All We Have is Us
Just a quick reminder - we do this because:
1) We know this is a highly infectious virus -- about 2-3 times more infectious than this year's flu.
2) It is a novel virus and therefore we have no natural immunity.
3) Current data tell us is is considerably more lethal than the flu, particularly in vulnerable populations such as:
a) those over 60;
b) those with underlying pulmonary conditions;
c) those with underlying cardiovascular disease;
d) those who are immunocompromised
4) We have no vaccine. (And when this is done and the scientists who are working around the clock to develop a vaccine are successful, we are gonna have a REAL SERIOUS TALK, America, about vaccines and vaccination. Brace yourselves.)
5) We have no studied, available antiviral treatment yet.
All we have is us. And that feels Not Big Enough. It feels as though we should all be making some grand gesture to save our neighbors and protect the Republic. But seriously, working in your jammies is basically the whole war for most of us.
This is how we collectively #FlattentheCurve and buy our physicians and healthcare systems time to do the things they need to do in times of disaster preparedness -- make sure we have enough staff, stuff, space and systems in place to handle the anticipated surge in really sick patients. Every day we adhere to social distancing, we buy a little more time for preparedness, and diminish the peak rate at which patients will need critical healthcare.
This is not nothing, folks.
I know this comes with economic fear, uncertainty and pain for everyone -- critical levels of fear and pain for some. This gets weighed in policy decisions, I promise. Policy makers are carefully weighing the science behind these public health efforts against the data that predict the pain and suffering AND health consequences of joblessness and poverty -- social scientists and public health officials know that both matter.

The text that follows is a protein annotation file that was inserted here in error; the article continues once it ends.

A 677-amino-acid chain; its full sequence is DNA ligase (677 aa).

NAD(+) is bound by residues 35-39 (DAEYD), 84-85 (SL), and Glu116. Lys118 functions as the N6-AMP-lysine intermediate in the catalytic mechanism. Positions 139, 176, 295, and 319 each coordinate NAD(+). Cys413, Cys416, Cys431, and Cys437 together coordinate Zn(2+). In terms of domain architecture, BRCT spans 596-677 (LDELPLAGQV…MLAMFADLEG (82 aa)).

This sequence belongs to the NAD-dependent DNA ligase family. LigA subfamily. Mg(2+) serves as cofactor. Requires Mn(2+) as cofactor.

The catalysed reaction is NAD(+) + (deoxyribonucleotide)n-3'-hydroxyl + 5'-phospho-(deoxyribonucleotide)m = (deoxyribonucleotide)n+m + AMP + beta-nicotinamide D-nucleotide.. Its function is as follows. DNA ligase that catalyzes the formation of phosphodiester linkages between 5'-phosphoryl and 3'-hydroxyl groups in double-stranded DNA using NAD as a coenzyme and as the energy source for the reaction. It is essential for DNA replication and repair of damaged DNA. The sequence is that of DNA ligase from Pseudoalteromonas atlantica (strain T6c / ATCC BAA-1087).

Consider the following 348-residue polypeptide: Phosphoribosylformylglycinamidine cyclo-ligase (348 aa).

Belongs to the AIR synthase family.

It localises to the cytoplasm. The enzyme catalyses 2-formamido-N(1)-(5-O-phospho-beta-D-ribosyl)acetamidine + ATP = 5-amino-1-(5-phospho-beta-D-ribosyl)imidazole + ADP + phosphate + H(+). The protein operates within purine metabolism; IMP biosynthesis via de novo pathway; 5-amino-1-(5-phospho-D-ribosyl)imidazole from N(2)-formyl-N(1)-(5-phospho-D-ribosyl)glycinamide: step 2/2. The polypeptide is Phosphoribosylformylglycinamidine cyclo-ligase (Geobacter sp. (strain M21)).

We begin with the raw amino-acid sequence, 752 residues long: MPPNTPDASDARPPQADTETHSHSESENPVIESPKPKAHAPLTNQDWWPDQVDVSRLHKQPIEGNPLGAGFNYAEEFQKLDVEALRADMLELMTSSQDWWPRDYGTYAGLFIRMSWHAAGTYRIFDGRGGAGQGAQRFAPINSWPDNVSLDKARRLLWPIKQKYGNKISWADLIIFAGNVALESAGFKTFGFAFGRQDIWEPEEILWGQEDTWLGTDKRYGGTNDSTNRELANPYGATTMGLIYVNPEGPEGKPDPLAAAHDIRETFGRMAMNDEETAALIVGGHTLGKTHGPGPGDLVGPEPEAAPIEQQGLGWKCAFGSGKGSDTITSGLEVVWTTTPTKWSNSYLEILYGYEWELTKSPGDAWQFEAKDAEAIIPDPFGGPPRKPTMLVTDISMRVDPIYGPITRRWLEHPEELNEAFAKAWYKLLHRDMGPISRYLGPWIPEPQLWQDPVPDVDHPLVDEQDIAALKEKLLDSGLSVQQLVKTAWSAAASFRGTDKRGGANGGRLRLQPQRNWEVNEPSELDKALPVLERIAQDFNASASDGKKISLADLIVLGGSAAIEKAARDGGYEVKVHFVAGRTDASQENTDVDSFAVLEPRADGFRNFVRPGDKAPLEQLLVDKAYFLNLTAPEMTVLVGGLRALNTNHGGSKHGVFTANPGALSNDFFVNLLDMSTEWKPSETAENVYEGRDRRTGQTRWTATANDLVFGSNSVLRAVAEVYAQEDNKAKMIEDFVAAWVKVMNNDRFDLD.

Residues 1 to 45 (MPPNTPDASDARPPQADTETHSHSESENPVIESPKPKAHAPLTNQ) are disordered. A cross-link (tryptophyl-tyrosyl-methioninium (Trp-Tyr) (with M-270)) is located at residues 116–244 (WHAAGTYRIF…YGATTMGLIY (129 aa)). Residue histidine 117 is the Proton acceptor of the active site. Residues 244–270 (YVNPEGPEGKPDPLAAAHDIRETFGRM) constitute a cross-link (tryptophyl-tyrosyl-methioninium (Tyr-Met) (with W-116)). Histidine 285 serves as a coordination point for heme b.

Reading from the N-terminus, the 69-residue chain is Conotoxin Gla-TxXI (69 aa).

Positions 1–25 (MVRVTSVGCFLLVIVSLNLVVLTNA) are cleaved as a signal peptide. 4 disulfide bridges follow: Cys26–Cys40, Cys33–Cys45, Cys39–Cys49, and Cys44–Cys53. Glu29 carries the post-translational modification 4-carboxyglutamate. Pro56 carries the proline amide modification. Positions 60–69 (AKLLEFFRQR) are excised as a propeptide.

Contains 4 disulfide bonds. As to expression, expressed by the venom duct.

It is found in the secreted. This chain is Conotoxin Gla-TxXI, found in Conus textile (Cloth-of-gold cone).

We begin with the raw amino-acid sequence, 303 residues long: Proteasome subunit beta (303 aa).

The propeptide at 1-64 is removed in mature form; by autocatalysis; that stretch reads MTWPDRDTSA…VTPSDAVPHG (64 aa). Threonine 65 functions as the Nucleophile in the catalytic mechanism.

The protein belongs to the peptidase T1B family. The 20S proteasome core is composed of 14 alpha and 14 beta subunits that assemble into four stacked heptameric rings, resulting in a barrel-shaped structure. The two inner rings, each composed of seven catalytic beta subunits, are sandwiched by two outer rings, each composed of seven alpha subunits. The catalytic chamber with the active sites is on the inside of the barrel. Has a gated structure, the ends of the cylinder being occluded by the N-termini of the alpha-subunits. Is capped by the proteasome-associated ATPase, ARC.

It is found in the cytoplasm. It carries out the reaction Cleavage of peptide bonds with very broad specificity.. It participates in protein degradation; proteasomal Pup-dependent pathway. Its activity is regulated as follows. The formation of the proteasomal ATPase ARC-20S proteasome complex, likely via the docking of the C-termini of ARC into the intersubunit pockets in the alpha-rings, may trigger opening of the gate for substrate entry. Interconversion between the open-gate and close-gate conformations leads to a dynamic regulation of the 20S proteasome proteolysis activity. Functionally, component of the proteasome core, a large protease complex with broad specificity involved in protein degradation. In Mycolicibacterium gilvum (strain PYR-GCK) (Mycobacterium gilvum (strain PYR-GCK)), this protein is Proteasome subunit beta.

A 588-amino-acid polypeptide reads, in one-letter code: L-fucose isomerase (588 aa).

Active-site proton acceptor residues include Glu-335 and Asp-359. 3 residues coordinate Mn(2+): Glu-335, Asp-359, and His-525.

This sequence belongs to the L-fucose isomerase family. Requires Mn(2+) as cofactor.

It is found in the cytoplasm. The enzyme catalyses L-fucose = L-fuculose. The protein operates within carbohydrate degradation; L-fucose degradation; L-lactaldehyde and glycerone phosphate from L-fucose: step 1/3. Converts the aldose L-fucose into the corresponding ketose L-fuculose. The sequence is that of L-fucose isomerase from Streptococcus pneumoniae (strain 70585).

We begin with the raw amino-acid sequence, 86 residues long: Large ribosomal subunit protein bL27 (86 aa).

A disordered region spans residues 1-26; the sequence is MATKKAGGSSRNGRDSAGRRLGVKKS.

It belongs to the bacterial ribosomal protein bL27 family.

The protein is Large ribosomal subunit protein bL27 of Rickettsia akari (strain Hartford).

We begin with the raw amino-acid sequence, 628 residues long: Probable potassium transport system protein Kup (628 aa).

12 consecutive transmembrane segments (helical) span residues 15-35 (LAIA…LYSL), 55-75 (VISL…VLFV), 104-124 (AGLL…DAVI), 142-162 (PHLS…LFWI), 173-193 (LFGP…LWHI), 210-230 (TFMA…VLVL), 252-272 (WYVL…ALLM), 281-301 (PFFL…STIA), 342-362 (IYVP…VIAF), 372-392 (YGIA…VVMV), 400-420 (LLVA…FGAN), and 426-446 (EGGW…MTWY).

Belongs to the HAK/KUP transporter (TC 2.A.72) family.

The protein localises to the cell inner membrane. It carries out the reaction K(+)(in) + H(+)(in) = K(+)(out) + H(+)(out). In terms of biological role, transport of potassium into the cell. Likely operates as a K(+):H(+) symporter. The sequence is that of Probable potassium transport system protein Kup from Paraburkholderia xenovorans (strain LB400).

The science tells us that if we radically flatten the curve starting Right Now, we can not only prevent overwhelming the healthcare system, but we will also have a much faster and more robust recovery on the back side. We can fix anything but dead, America, and we will.
I KNOW the uncertainty is driving everyone bonkers. Physicians in the trenches where the surge has hit are already feeling swamped. Meanwhile, in the rest of the country the anticipation is making us antsy -- and making us question: is this all an overreaction? Are we doing more harm than good - especially with regards to children for whom school IS the social safety net? Are we doing the right thing?
This is where we have to lean in and #TrustScience, #TrustDoctors and, frankly, learn from the experience of other countries. We have examples, good and bad, of how this can play out. And in many parts of America we have leadership that has put communities on the leading edge of a Suppression Strategy for this pandemic, a strategy that will save thousands of lives.
Stay the course.
I hate it, too, for the record. Like, really, infinity with the heat-of-a-supernova hate it.
Meanwhile, keep connecting. Keep asking questions. Keep LAUGHING and oh-my-gosh keep making the memes I love them. The waiting is hard, I know, but not nearly as hard as what will come if we don't.
A few days ago I wrote about#PhysicalResiliency strategies we all should be trying to implement in order to stay healthy and to increase our resiliency capacitance. Those strategies are essentially the same across human bodies, and all of us should be adhering to them as much as possible.
Before I sign off I wanted to give a quick - and by no means exhaustive - list of strategies categorized under#MentalResiliency. Practicing any one of these helps build our personal resiliency capacitance, and I find myself relying on many of them. If you're struggling a bit today, may I suggest picking one to focus on for the next three days? I would especially love anyone who wanted to come back and share their experience with it:
- Increased Connection
- Meaningful Experience including work, volunteerism, play etc.
- Savoring (stepping outside an experience to really view and appreciate it)
- Framing (or reframing) of experiences
The best part? When our personal resilience is high, our ability to show up as our "best selves" for each other increases, too.
Be brave, generous and kind, always.